"It has been 12 years since the exit was first mandated, and still there are no trees in the ground," says Bonkemeyer. "We are getting close to the point where forestry may no longer be viable in the Boland, and the Outeniqua region is under severe pressure as well. We are currently reviewing the economics in the Boland to see if forestry is dead there. We strongly suspect we may be past the point of economic viability for the replanting, in which case the industry will effectively exit the area by 2020. However, we still need to validate that with our study."

Dr Ben du Toit, a lecturer in the Department of Forest and Wood Science at Stellenbosch University and a co-author of the Sawlog Strategy and Implementation Plan report, shares Bonkemeyer's concern for the future of forestry in the Boland if government does not act decisively. He said government's original decision to exit forestry was a mistake as it reduced the size of the plantations below a threshold of viability that would only be sufficient to sustain 'bushmills'.

He said the original exit decision was based on the MAI of the plantations, but "nobody looked into the opportunities to improve stand productivity through intensified silviculture, fertilisation and tree improvement".

He said that if the exit areas in the Boland were reversed and replanted, then there would be enough timber resource to sustain a viable industry. He added that it would be important to have an anchor forestry operator capable of mobilising the capital investment required to make it competitive.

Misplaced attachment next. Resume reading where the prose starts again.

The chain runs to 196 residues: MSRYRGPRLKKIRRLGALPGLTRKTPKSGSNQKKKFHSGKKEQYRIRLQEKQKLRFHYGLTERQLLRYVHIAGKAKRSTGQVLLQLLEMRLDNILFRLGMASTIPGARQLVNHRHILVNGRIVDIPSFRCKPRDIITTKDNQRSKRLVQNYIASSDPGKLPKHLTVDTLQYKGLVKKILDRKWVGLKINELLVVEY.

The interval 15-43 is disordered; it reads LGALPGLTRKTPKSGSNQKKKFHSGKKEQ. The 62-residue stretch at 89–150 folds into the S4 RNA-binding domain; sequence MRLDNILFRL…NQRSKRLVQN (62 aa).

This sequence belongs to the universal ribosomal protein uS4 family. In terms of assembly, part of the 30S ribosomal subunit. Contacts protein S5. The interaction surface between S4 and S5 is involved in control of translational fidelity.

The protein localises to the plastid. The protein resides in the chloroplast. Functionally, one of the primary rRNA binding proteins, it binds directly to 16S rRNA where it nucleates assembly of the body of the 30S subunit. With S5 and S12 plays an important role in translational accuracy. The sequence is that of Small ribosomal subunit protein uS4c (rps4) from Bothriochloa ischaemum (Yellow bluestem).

"If we hide behind excuses such as the global economic crisis and current oversupply of logs, we will make a dreadful mistake," Dr du Toit said. "There will be an economic upswing in due course, and the growing population will create an ever increasing demand for timber. We must re-plant immediately to ensure a sustained supply into the future.

"What are you going to do on that land if you exit forestry? The fynbos species that are threatened mainly occur in the lowlands (they have been replaced by agriculture and urban expansion), but the mountain fynbos ecosystems of the Cape are really well protected in extensive conservation areas. Eliminating forestry in these areas will add very little to the conservation effort. Agricultural crops are not commercially viable in these acid, sandy soils, but forestry is. It's green, it's sustainable, it fixes carbon and it's creating jobs," he concluded.

Published in February 2012